“The future power generation mix is moving towards a diversified one comprised of all fuels and technologies, and this mix will gradually shift towards distributed renewables as their cost competitiveness continues to improve. With the help of digital technologies along with other technology innovations, the future grid will also evolve to meet this change by effectively integrating diverse electricity sources from both fossil fuels and renewables. The convergence of cheaper renewable energy technologies, digital applications and the rising role of electricity, as a key vector to reach carbon neutrality, is a crucial vector for change. Low carbon electricity will be essential for meeting many of the world’s sustainable development goals.”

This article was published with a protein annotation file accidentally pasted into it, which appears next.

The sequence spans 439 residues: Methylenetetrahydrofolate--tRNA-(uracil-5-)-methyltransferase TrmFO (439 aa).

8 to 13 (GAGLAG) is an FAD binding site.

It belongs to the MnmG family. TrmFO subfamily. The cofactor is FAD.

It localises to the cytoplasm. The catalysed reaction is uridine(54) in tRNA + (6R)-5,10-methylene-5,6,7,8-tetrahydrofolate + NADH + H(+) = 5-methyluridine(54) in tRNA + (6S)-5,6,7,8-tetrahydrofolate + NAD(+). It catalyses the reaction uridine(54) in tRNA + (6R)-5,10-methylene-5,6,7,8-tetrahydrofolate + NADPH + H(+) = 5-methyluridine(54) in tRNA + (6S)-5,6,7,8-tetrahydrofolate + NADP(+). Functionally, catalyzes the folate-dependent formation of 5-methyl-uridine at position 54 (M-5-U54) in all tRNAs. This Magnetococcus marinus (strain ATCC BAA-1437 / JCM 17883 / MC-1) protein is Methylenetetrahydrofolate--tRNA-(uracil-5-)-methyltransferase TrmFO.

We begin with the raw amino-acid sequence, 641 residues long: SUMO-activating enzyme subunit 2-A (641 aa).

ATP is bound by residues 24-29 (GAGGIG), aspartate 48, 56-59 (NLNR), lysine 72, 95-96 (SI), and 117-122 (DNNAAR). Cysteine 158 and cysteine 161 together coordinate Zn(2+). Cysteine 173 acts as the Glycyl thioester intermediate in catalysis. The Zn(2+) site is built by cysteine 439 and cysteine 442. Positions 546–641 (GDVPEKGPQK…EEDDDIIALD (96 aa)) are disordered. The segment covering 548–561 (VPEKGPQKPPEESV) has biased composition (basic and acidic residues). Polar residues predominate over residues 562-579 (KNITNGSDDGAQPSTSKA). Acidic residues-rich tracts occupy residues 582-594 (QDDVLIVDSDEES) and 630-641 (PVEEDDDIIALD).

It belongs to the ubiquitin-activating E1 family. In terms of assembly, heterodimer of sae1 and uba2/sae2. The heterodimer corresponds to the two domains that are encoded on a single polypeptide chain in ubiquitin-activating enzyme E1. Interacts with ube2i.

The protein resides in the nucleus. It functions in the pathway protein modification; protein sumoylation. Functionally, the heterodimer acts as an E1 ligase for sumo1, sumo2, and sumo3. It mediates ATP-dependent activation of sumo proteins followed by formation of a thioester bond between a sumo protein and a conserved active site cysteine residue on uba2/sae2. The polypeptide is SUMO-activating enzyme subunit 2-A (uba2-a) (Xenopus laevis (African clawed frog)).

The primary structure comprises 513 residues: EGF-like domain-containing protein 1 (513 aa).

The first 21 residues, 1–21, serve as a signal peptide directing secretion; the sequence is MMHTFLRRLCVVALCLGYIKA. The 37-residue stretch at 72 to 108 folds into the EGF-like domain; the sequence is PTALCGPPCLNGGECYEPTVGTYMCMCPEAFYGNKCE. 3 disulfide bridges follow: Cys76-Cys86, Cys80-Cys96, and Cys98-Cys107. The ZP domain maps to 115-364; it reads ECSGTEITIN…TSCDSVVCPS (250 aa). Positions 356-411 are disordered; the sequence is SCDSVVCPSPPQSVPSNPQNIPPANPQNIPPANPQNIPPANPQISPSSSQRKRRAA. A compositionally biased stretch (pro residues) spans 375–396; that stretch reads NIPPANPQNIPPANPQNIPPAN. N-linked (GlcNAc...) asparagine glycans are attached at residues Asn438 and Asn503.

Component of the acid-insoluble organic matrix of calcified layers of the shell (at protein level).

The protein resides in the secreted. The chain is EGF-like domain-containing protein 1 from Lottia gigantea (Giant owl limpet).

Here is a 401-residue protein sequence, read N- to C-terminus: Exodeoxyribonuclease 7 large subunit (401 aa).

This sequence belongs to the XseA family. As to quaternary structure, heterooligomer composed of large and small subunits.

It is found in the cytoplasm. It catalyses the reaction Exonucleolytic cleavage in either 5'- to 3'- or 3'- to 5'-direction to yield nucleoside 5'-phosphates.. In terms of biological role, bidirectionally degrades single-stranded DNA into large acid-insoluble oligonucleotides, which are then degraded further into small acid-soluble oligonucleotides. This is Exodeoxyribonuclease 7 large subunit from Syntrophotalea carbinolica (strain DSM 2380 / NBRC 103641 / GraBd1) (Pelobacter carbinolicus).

EVs seem to be on the rise, yet GM drops the Chevy Volt. Will infrastructure rise enough over the next year or so to make EV adoption ever more feasible? Please give examples of projects.